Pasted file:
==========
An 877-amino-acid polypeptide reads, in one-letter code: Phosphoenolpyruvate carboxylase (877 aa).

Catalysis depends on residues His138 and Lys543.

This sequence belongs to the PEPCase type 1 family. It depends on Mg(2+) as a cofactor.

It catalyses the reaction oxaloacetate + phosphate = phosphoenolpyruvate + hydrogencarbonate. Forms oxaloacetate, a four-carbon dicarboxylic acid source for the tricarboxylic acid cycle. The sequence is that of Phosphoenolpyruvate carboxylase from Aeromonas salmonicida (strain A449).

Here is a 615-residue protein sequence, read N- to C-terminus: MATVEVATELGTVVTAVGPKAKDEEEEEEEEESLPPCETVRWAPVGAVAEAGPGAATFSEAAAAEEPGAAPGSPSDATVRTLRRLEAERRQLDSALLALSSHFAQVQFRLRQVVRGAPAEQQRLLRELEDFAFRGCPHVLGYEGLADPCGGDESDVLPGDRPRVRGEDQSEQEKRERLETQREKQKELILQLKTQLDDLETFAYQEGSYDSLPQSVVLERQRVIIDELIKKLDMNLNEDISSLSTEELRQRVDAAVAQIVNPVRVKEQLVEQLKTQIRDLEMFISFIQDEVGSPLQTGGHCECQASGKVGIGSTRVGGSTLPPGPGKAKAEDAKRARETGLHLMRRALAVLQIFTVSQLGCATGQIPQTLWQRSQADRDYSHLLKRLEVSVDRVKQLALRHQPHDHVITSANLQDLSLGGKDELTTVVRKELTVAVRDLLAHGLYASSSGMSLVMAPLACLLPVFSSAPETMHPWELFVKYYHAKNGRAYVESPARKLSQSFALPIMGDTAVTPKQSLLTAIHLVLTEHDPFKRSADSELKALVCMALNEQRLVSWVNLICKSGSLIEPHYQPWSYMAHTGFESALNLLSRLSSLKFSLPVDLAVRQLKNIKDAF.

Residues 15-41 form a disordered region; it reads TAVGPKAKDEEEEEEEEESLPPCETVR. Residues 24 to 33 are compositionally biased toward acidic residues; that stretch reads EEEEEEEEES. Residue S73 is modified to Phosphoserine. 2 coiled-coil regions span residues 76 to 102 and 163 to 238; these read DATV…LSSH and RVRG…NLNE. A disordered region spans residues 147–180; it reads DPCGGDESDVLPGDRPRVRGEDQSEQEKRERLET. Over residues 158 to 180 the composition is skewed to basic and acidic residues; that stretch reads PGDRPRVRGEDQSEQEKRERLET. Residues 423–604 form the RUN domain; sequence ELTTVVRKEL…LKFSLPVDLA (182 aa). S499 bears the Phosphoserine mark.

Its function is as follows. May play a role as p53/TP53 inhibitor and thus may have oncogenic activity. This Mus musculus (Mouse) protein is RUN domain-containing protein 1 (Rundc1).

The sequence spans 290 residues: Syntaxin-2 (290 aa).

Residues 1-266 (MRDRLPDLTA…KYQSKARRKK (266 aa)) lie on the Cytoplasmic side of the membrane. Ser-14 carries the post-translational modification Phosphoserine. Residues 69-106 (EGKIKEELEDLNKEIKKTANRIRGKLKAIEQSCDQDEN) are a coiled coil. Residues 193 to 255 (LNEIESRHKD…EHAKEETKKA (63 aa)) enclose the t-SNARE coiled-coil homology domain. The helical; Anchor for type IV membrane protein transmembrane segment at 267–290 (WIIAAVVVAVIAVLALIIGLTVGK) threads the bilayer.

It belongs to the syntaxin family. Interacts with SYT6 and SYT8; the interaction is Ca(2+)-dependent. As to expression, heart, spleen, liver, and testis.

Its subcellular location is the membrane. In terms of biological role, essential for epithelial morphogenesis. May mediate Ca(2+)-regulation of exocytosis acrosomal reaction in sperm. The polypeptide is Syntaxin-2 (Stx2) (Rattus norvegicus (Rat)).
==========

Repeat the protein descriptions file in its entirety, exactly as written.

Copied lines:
An 877-amino-acid polypeptide reads, in one-letter code: Phosphoenolpyruvate carboxylase (877 aa).

Catalysis depends on residues His138 and Lys543.

This sequence belongs to the PEPCase type 1 family. It depends on Mg(2+) as a cofactor.

It catalyses the reaction oxaloacetate + phosphate = phosphoenolpyruvate + hydrogencarbonate. Forms oxaloacetate, a four-carbon dicarboxylic acid source for the tricarboxylic acid cycle. The sequence is that of Phosphoenolpyruvate carboxylase from Aeromonas salmonicida (strain A449).

Here is a 615-residue protein sequence, read N- to C-terminus: MATVEVATELGTVVTAVGPKAKDEEEEEEEEESLPPCETVRWAPVGAVAEAGPGAATFSEAAAAEEPGAAPGSPSDATVRTLRRLEAERRQLDSALLALSSHFAQVQFRLRQVVRGAPAEQQRLLRELEDFAFRGCPHVLGYEGLADPCGGDESDVLPGDRPRVRGEDQSEQEKRERLETQREKQKELILQLKTQLDDLETFAYQEGSYDSLPQSVVLERQRVIIDELIKKLDMNLNEDISSLSTEELRQRVDAAVAQIVNPVRVKEQLVEQLKTQIRDLEMFISFIQDEVGSPLQTGGHCECQASGKVGIGSTRVGGSTLPPGPGKAKAEDAKRARETGLHLMRRALAVLQIFTVSQLGCATGQIPQTLWQRSQADRDYSHLLKRLEVSVDRVKQLALRHQPHDHVITSANLQDLSLGGKDELTTVVRKELTVAVRDLLAHGLYASSSGMSLVMAPLACLLPVFSSAPETMHPWELFVKYYHAKNGRAYVESPARKLSQSFALPIMGDTAVTPKQSLLTAIHLVLTEHDPFKRSADSELKALVCMALNEQRLVSWVNLICKSGSLIEPHYQPWSYMAHTGFESALNLLSRLSSLKFSLPVDLAVRQLKNIKDAF.

Residues 15-41 form a disordered region; it reads TAVGPKAKDEEEEEEEEESLPPCETVR. Residues 24 to 33 are compositionally biased toward acidic residues; that stretch reads EEEEEEEEES. Residue S73 is modified to Phosphoserine. 2 coiled-coil regions span residues 76 to 102 and 163 to 238; these read DATV…LSSH and RVRG…NLNE. A disordered region spans residues 147–180; it reads DPCGGDESDVLPGDRPRVRGEDQSEQEKRERLET. Over residues 158 to 180 the composition is skewed to basic and acidic residues; that stretch reads PGDRPRVRGEDQSEQEKRERLET. Residues 423–604 form the RUN domain; sequence ELTTVVRKEL…LKFSLPVDLA (182 aa). S499 bears the Phosphoserine mark.

Its function is as follows. May play a role as p53/TP53 inhibitor and thus may have oncogenic activity. This Mus musculus (Mouse) protein is RUN domain-containing protein 1 (Rundc1).

The sequence spans 290 residues: Syntaxin-2 (290 aa).

Residues 1-266 (MRDRLPDLTA…KYQSKARRKK (266 aa)) lie on the Cytoplasmic side of the membrane. Ser-14 carries the post-translational modification Phosphoserine. Residues 69-106 (EGKIKEELEDLNKEIKKTANRIRGKLKAIEQSCDQDEN) are a coiled coil. Residues 193 to 255 (LNEIESRHKD…EHAKEETKKA (63 aa)) enclose the t-SNARE coiled-coil homology domain. The helical; Anchor for type IV membrane protein transmembrane segment at 267–290 (WIIAAVVVAVIAVLALIIGLTVGK) threads the bilayer.

It belongs to the syntaxin family. Interacts with SYT6 and SYT8; the interaction is Ca(2+)-dependent. As to expression, heart, spleen, liver, and testis.

Its subcellular location is the membrane. In terms of biological role, essential for epithelial morphogenesis. May mediate Ca(2+)-regulation of exocytosis acrosomal reaction in sperm. The polypeptide is Syntaxin-2 (Stx2) (Rattus norvegicus (Rat)).